Eggs are one of the least expensive proteins on the market. You can get a dozen eggs for less than $2 in most regions of the country, and often, if you buy in larger amounts, you can get an even better deal. But because they take a while to spoil, it's easy to shelve them and forget them until right around the expiration date. If you find that happens to you on a regular basis, you may want to collect some backup recipes for when you find yourself in possession of an excess of incredible, edible eggs.
Hard-boil eggs to use them in a huge variety of culinary situations. You can eat hard-boiled eggs plain or with a smidge of salt and pepper -- they're great when packed with lunch. You can also make chef's salads and other lettuce-based dishes and include a hard-boiled egg for protein; mix up a batch of egg salad for sandwiches and side dishes; and make devilled eggs for parties and holidays.
Omelets are a classic breakfast food that will fill you up any time of the day. Beat up three to five eggs in a small bowl along with a dash of milk and your favorite herbs or spices, then pour into a well-greased frying pan and let cook for 30-60 seconds. Scrape the cooked egg portions towards the center, allowing the runnier egg mixture to touch the hottest part of the pan. When all the egg is cooked, sprinkle in cheese and other desired toppings, fold in half, and serve with ketchup or salsa.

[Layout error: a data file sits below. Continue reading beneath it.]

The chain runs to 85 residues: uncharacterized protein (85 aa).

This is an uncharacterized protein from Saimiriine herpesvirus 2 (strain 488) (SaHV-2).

Frittatas are also known as Italian omelets, and since they are incredibly flexible and can be combined with just about ingredients, they are great breakfast-for-dinner meals. You'll need about one egg per serving (don't forget, some people eat more than one serving!) plus 1/2 to 1 cup of each desired topping. Sauté any vegetables and meat you're planning to add, then pour the egg mixture (some people mix in milk, others cottage cheese) over the top and cook well.
Quiches are basically egg pies. Again, they are very versatile, and you can put all manner of delicious additions inside. You'll need a pie crust, plus eggs, cheese, milk, seasonings, and topping (ham, sausage, and vegetables are the most popular); the toppings then (ironically!) go on the bottom, inside the pie crust, and the egg mixture gets poured on top.
Want to use up your eggs in a way you can take on the road? Make up some breakfast burritos and freeze them in individual portions -- then you can just grab one, throw it in the microwave, and go. Mix together eggs and omelet-style toppings such as bell peppers, mushrooms, onions, and cheese, and roll it all into a tortilla.
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